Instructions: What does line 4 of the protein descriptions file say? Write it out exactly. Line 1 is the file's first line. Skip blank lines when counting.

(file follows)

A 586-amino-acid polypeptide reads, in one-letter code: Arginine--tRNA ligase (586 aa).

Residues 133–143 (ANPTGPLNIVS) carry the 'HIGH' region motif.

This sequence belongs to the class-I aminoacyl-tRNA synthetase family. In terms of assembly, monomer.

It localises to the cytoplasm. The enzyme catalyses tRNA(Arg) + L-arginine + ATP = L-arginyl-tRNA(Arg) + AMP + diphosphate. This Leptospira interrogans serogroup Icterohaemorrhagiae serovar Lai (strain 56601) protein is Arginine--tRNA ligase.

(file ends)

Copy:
It localises to the cytoplasm. The enzyme catalyses tRNA(Arg) + L-arginine + ATP = L-arginyl-tRNA(Arg) + AMP + diphosphate. This Leptospira interrogans serogroup Icterohaemorrhagiae serovar Lai (strain 56601) protein is Arginine--tRNA ligase.